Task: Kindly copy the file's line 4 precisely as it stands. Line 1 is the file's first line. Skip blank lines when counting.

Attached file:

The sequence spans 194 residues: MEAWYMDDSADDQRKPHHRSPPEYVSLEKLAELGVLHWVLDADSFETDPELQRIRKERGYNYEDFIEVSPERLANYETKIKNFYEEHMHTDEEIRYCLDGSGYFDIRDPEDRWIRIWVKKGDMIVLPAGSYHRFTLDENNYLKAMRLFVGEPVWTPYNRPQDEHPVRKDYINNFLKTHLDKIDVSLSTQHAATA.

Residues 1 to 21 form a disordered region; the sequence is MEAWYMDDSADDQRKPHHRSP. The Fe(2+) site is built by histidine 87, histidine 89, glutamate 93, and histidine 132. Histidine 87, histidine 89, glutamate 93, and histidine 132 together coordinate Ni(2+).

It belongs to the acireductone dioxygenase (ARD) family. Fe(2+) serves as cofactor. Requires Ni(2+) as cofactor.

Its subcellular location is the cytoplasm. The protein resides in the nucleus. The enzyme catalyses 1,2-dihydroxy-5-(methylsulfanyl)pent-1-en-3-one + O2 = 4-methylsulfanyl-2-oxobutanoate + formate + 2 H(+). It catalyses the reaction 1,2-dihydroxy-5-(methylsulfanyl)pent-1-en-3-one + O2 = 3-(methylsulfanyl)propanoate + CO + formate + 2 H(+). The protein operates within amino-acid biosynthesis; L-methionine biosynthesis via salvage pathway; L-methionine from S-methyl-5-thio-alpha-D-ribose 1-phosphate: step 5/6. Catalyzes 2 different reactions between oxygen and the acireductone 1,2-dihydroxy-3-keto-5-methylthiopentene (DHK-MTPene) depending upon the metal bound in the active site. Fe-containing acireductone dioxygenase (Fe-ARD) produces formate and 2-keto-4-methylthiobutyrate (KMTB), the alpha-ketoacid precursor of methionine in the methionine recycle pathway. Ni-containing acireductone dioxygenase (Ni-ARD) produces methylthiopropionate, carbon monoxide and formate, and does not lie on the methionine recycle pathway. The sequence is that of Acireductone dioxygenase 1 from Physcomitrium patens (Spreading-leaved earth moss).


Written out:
Its subcellular location is the cytoplasm. The protein resides in the nucleus. The enzyme catalyses 1,2-dihydroxy-5-(methylsulfanyl)pent-1-en-3-one + O2 = 4-methylsulfanyl-2-oxobutanoate + formate + 2 H(+). It catalyses the reaction 1,2-dihydroxy-5-(methylsulfanyl)pent-1-en-3-one + O2 = 3-(methylsulfanyl)propanoate + CO + formate + 2 H(+). The protein operates within amino-acid biosynthesis; L-methionine biosynthesis via salvage pathway; L-methionine from S-methyl-5-thio-alpha-D-ribose 1-phosphate: step 5/6. Catalyzes 2 different reactions between oxygen and the acireductone 1,2-dihydroxy-3-keto-5-methylthiopentene (DHK-MTPene) depending upon the metal bound in the active site. Fe-containing acireductone dioxygenase (Fe-ARD) produces formate and 2-keto-4-methylthiobutyrate (KMTB), the alpha-ketoacid precursor of methionine in the methionine recycle pathway. Ni-containing acireductone dioxygenase (Ni-ARD) produces methylthiopropionate, carbon monoxide and formate, and does not lie on the methionine recycle pathway. The sequence is that of Acireductone dioxygenase 1 from Physcomitrium patens (Spreading-leaved earth moss).